The Clinton juggernaut hits the midterm campaign trail this week as the power couple lends fundraising prowess and their seal of approval to Democratic candidates shunning an unpopular President Barack Obama. For Hillary Rodham Clinton, the events with Democratic donors and activists are keeping her profile high as she weighs a second bid for the presidency.
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The Clintons are working to help female candidates and boost turnout in conservative-leaning states like Arkansas, where Bill Clinton was governor before becoming president, and Kentucky, where Democrat Alison Lundergan Grimes talks up her alliance with the Clintons, not Obama.
Hillary Clinton's time and political currency remains especially highly coveted.
"She's a natural fit in any state at the moment," said Democratic strategist Donna Brazile, a longtime adviser to the Clintons.
The same can't be said of Obama, whose approval ratings have tumbled and who has kept his campaigning mostly at off-camera events with financial donors. He isn't expected to campaign in states like Alaska, Arkansas, Louisiana and North Carolina where Senate control could be decided. Republicans are driving for the six-seat gain they need to grab the Senate majority, with their highest hopes in conservative states Obama lost in 2012.
Hillary Clinton, who recorded an automated get-out-the-vote call for New York Gov. Andrew Cuomo and his running mate, Kathy Hochul, headlines a fundraiser for Senate Democrats at her Washington home on Tuesday and a New York reception for Democratic governors on Friday. By Sunday, the Clintons will join thousands of Democrats in Iowa to honor retiring Sen. Tom Harkin in the state that helped propel Obama, at Mrs. Clinton's expense, to the presidency.
The shift to the Clintons, according to interviews with more than a dozen Democratic leaders and operatives, is part history, part circumstances. Party activists tend to look ahead to a successor during a president's second term and Mrs. Clinton's potential to become the first female president — without an obvious Obama-like primary challenger right now — has made that interest more acute. Obama's approval ratings remain stuck in the low 40s, forcing some Senate incumbents to distance themselves.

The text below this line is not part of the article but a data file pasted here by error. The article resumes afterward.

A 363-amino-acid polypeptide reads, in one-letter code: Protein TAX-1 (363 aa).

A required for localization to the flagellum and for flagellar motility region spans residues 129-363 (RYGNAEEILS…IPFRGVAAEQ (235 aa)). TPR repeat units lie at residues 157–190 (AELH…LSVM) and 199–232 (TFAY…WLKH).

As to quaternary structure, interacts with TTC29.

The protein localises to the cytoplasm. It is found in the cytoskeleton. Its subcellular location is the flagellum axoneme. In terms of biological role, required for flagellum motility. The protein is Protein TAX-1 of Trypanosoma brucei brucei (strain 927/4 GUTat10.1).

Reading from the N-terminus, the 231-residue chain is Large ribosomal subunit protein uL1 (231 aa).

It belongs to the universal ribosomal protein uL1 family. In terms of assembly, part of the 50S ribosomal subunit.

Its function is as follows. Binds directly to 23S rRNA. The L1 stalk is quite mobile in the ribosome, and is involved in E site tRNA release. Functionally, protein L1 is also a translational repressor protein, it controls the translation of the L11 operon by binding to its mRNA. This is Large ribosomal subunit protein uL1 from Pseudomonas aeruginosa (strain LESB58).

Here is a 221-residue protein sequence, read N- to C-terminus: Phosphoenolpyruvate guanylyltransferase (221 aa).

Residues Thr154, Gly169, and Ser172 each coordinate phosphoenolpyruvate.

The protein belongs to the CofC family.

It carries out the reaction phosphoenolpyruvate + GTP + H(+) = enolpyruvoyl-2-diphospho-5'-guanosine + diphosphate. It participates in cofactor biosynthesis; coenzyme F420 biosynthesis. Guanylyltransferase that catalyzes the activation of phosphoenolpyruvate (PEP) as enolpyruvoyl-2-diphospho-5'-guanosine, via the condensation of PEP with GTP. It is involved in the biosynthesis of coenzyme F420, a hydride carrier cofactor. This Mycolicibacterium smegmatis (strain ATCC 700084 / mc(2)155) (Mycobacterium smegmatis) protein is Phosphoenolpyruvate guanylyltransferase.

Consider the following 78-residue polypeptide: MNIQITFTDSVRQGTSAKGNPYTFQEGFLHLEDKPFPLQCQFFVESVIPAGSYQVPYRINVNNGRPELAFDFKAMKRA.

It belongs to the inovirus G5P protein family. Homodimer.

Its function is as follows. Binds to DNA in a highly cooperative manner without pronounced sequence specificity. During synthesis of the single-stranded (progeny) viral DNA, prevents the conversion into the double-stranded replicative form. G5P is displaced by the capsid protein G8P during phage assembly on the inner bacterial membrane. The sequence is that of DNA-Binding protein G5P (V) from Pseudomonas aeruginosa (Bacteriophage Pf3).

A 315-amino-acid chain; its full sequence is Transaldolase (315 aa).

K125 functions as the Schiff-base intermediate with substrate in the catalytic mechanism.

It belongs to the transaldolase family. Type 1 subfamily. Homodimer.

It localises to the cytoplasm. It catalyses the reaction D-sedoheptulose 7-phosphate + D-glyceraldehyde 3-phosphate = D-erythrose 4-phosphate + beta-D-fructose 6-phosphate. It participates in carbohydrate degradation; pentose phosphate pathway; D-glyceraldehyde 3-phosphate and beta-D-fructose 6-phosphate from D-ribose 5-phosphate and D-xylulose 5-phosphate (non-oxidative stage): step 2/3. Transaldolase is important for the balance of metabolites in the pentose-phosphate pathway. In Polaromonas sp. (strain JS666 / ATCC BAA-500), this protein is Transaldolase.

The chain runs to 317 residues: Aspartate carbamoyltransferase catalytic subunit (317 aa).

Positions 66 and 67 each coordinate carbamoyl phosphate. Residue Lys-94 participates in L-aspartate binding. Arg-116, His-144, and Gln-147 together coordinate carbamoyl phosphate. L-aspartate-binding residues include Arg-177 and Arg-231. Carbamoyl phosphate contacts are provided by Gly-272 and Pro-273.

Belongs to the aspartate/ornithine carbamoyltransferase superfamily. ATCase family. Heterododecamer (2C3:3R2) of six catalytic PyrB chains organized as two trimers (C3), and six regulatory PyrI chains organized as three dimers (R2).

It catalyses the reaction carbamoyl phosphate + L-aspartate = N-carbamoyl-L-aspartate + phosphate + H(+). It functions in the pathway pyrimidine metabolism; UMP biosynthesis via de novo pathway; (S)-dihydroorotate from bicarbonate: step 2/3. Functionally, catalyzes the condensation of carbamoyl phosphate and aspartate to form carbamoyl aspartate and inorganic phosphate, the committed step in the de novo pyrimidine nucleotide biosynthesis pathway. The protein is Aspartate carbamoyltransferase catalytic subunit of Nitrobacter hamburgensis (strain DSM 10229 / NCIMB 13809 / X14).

Obama's turbulent dealings with Republicans in Congress have fueled the shift, raising hopes that his successor will break the logjam, some of the activists say.
So the Clintons are extending their long history of helping their friends.
"There's a tremendous positive feeling for getting two for the price of one," said Mitch Ceasar, a Florida lawyer and member of the Democratic National Committee.
Obama can still raise millions for Democrats and aides say he'll assist candidates in states where he can be most helpful, in individual House races and places like Florida, Pennsylvania and Wisconsin.
Obama could make last-minute appearances in states like Georgia and North Carolina to boost turnout among black voters. But so far, many Democrats have avoided him in public.
During Obama's Labor Day rally in Milwaukee, for example, Wisconsin gubernatorial candidate Mary Burke did not appear at the president's side. And in North Carolina, vulnerable Democratic Sen. Kay Hagan had to appear with Obama during his visit to a convention of veterans— but first, she released a statement criticizing his record on veterans health care.
The Clintons, meanwhile, don't have the same issues. And help they provide now could benefit Hillary Clinton if she seeks the party's nomination in 2016.
Bill Clinton has campaigned with Grimes, a longtime family friend who calls herself a "Clinton Democrat" in her bid against McConnell, and two Arkansas allies, Sen. Mark Pryor and gubernatorial candidate Mike Ross, Clinton's campaign driver back in 1982.
Since Labor Day, Clinton has traveled to Connecticut to help Gov. Dan Malloy; Maine on behalf of Rep. Mike Michaud, who faces GOP Gov. Paul LePage; Miami to help former Gov. Charlie Crist, the ex-Republican who is seeking his old office, and New Orleans to raise money for Louisiana Sen. Mary Landrieu. The former president will be in Atlanta next weekend to raise money for Senate candidate Michelle Nunn before joining with the former first lady in Iowa.
During a New York fundraiser last week to support House Democrats, Bill Clinton told attendees that Republicans in Congress had stoked conflict and division instead of finding common ground, noting dozens of votes to repeal Obama's health care law. The former president also spoke of the need to raise the minimum wage, which he increased as Arkansas governor and as president, according to a Democratic official who spoke on condition of anonymity because the event was private.
The former secretary of state's campaigning comes with risks — her approval ratings have fallen in the past when she engages in partisan activities. Republicans are already looking to engage her at every turn.
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When Mrs. Clinton called climate change the "most consequential, urgent, sweeping collection of challenges we face" at a Nevada energy conference last week, Kentucky Sen. Rand Paul was quick with a retort. "I don't think we really want a commander-in-chief who's battling climate change instead of terrorism," Paul told Fox News.
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